He was in his room watching a flick so I went back there and sat down in this huge recliner that he had.  The film was at the scene where Cheryl is being chased and eventually raped by the trees.  I couldn't believe what I was watching.  Then, later when she stabs the other girl in the ankle with the pencil......well....I was hooked.

I went out and bought it and then started renting every and any horror film at the local mom & pop shop.  At first though I wanted gory horror flicks like Cannibal Campout (how can you not love that title?) and others of that ilk.

It was around Halloween of that same year that everything turned around on me.  The local WalMart was having a sell on horror VHSs.  I picked up a copy of Night Of The Living Dead.  Of course I had heard of the film, who hadn't., but I never got around to watching it.  Nevermind the fact that, gasp, the local vid shop didn't carry it.  

I put it in and I was floored.  The film was completely amazing.  I had never seen anything like it before.  Not only was there zombies but also social commentary and a great ending.  This started my love afair of zombies.

If you were to look through my collection now (apx 175 DVDs/50 VHS) you would see the influence of both films.  Most of the horror films I own are zombie flicks.  I just can't get enough of a good zombie film!  

Then again you'll find some great 70s horror in the collection such as "Le Rouge Aux Levres" (Daughters Of Darkness) and The Sentinel.  

Thank God I married a girl who loves horror flicks.


"The greatest medicine in the world is human laughter. And the worst medicine is zombie laughter." -- Jack Handey

A bald man named Savalas visited me last night in a dream.  I think it was a Telly vision.
« Reply #5 on: May 16, 2005, 09:55:45 PM »

saintmort wrote:
> The fact that a 19 year old kid hasn't seen Scream asstonished
> me

Yeah, i'm pretty astonished that i know a few people who have never seen "The shining", "Exorcist", or "Clash of the Titans" (see the I WORK WITH FOOLS

I can't remember THE film that made me love horror, because I started out as a kid (3ish and up) watching monster movies which progressed into sub-horror and then on. I remember when my parents first got a vcr and began renting movies that suddenly these horror films were IN MY HOUSE!! They weren't just a preview i saw on tv for a movie in a theater, and back then there were only like 2 cable movie channels. But the one movie that sticks out that my parents made me leave the room was "An American Werewolf in london", i was so mesmerized by the film because i think i saw the making of it on hbo or something to do with the making of horror movies that i had my ear pressed to the door the rest of the night my parents finished watching it. I think they were more concerned about the nude and sex scenes to tell you the truth.

I had a great mother who against everything she knew was good and holy allowed me at the age of 9 and up to rent nearly any horror movie i wanted, she usually never heard of the films i picked out of the horror section and would approve only after reading the back cover. So i was introduced to "Texas Chainsaw Massacre", "hellraiser" and on. I became obsessed with watching every single horror movie in that section of the video store, even the sucky ones nobody ever heard of. Now that isn't the conventional wisdom a parent wants to follow, but i think she understood that i was a special  I had an avid interest in movies, I liked to know how effects and things were done and watched a myriad of genres. Plus most serial killers obsessed with horror movies are men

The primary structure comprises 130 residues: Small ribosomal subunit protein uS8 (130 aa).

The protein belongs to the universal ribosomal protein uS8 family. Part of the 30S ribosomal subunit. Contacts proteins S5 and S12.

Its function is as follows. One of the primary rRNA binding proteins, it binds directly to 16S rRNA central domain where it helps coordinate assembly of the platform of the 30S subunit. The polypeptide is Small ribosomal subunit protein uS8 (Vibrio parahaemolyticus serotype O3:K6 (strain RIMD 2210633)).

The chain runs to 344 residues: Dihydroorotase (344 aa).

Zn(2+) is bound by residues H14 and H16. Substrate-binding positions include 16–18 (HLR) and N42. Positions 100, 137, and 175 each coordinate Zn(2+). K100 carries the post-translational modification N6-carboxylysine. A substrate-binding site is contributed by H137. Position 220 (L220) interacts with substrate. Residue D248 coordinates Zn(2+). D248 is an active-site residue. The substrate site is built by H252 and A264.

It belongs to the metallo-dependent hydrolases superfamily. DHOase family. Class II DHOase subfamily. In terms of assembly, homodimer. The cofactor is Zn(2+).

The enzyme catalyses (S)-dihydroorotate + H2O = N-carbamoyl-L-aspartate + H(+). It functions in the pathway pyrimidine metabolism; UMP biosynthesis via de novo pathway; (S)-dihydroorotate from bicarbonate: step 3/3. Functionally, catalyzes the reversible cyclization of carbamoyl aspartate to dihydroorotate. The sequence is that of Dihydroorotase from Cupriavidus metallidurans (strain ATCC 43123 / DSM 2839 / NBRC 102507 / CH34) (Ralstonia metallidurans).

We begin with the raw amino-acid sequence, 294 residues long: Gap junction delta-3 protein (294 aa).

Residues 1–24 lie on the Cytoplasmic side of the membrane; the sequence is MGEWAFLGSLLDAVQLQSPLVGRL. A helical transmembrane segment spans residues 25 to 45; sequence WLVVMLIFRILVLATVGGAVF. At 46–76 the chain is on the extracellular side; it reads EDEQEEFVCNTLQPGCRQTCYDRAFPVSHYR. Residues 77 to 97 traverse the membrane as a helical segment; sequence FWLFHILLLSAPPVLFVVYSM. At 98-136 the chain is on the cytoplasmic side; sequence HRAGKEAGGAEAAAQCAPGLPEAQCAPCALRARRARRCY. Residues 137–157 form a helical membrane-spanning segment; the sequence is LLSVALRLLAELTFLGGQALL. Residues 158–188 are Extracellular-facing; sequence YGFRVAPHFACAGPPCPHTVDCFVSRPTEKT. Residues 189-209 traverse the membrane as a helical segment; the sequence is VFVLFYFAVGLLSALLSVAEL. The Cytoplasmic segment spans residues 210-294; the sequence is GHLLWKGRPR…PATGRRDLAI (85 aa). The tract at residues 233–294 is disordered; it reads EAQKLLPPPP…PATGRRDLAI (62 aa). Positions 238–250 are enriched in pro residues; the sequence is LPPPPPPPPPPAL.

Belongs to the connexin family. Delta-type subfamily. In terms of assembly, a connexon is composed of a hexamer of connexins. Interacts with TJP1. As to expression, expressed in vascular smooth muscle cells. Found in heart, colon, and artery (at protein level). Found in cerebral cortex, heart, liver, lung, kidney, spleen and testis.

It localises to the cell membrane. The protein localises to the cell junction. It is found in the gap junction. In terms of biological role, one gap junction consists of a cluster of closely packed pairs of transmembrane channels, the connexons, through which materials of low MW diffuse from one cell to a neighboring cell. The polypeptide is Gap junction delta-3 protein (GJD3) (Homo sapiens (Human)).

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« Reply #6 on: May 18, 2005, 03:32:31 AM »

Believe it or not, the first movie I can think of that was a horror experience was Gremlins.

So I was really young at the time, but Argh, how embarrassing to admit.  I loved the film but the last scene at the end with Spike's dead body and the times when the Gremlins were first born, always gave me a good scare, that and parts of the next film.  I kept imagining there were gremlins in my wardrobe so I developed a habit of closing my wardrobe doors before I slept.

It was quite irrational thinking back on it, since I never thought closing the doors would stop them, I just didn't like the idea of them being able to watch me sleep, and if I woke up in the morning with open wardrobe then it would prove my looney theory.

Other than that pansy story, the first films that got me vaguely into horror [I haven't delved as much as others have on this site] was Nightmare on Elm Street and 'It' [or as one friend recently mistook it, as 'I' , 'T'] and all those sort of horror films that you watch with your friends at a sleepover or some similar type thing.


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We're all just victims of circumstance

« Reply #7 on: May 18, 2005, 10:53:59 AM »

I went on a date with Lemma Sue Finley.  

Oh....were you talking about movies?


And you thought Trek isn't cool.
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« Reply #8 on: May 20, 2005, 02:26:47 AM »

I was gonna say "After my honeymoon," but realized we were talkin films.


Some people like cupcakes better--I for one care less for them
« Reply #9 on: May 21, 2005, 03:29:47 PM »

I might as well reply to this, just to show how old I am.

In a theater . . .
"The Fly" The original. Not the remake. Which my mother took me and my younger sister to see, when it was first released to theaters. That scared the bejesus out of me, so much, I hid on the floor down behind the seats in the theater.

On television . . .
"Rapunzel" on "Shirley Temple Theater" Another one that scared the bejesus out of me, so bad, that again I hid down on the floor. This time behind the couch in the living room.

Again on television . . .
And the first horror film,  I ever remembering seeing on television, "Frankenstein" from 1931. That must have been sometime in the early '60's.